“Come down, Linda.” Honora held out the necklace. ”You wanted power, and I can give it to you.”
Linda ran down the stairs before she could think better of it. She reached out and took the necklace.
A cold smile touched Honora’s withered lips. “Hold it up to your eye, dear. Tell me what you see.”
Linda looked through it, and ghosts appeared all around, bathed in amethyst light. Generations of women, all with a strong family resemblance: brown hair, a motherly physique like Linda’s though some were a little taller, and all of them had the gift for working with ghosts. Whoever held this necklace would have a wellspring of knowledge to draw on that ran back centuries.
Then she looked closer, and saw what lived in the dark.
Virgil recognized it. Anyone who worked with ghosts knew there were malevolent spirits, old ghosts that wanted nothing more than to keep a hold on the world of the living. They could bend other, lesser ghosts to their will and use that gathered power to torment anyone unfortunate enough to enter their domain. The necklace worked just like the specially insulated microchips the Agency used to transport ghosts. The crystal must have had a similar structure to silicon, storing all of the ‘data’ of a person’s psyche. Who knew how long the old haunt had lurked in its depths?
Linda only knew that it terrified her, and she kept reliving that first, traumatic contact.
She ran up the stairs with her mother close on her heels.
“You must seal yourself to the well of souls, Linda!” Honora shouted. “Look through the gem, and let the spirit consume you! Our bloodline made a deal, and the pact must be kept!”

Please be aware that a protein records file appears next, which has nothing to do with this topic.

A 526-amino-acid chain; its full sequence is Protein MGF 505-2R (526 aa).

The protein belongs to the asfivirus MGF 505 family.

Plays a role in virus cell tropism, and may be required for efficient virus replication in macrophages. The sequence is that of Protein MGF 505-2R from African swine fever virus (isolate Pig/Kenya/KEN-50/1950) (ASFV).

Linda ran, but the entity flew out of the cellar and landed on her back. It clawed at her, trying to reach the necklace she held clenched in her hand, and force her to look through it.
Honora hadn’t counted on her daughter fighting back. Desperation gave Linda the strength to send a telekinetic blast down the hall, and her mother fell backwards, down the stairs, and hit her head. The entity shrieked and retreated after her.
Linda threw the necklace down the stairs and locked the trap door. Then she ran out of the house… Later, after her mother’s body had been removed, she did everything in her power to trap the evil presence in the cellar, even veiling the doorway so no one could wander down there and get caught by it. But it kept getting out, and every time she failed, her fear made it a little stronger…
She woke up, sat bolt upright in her bed, and screamed.
Virgil was physically thrown back, but he managed to keep his hold on her mind. He scrambled back onto the bed and grabbed her hands, forcing her to look him in the eye. “Linda, listen to me. It’s over. We know it was self-defense. I need you to calm down.”
Outside the room, the entity howled and battered against the bedroom door, setting Linda into a fresh bout of screaming.
Sophie had her shoulder braced against the door, and Virgil could feel her straining to shield the room against it. She yelled out, “It’s gotten too strong! I think it’s feeding off the rest of my relatives. I’m going to need some ghosts to combat it.” She pulled the necklace out of her pocket and held it up.
Virgil and Linda screamed in unison, “NO!”
The entity’s howl turned triumphant. It burst through the door and knocked Sophie into the wall. A stench of rot filled the room, and the entity stalked over to the bed. “Time for you to join your ancestors, Linda…”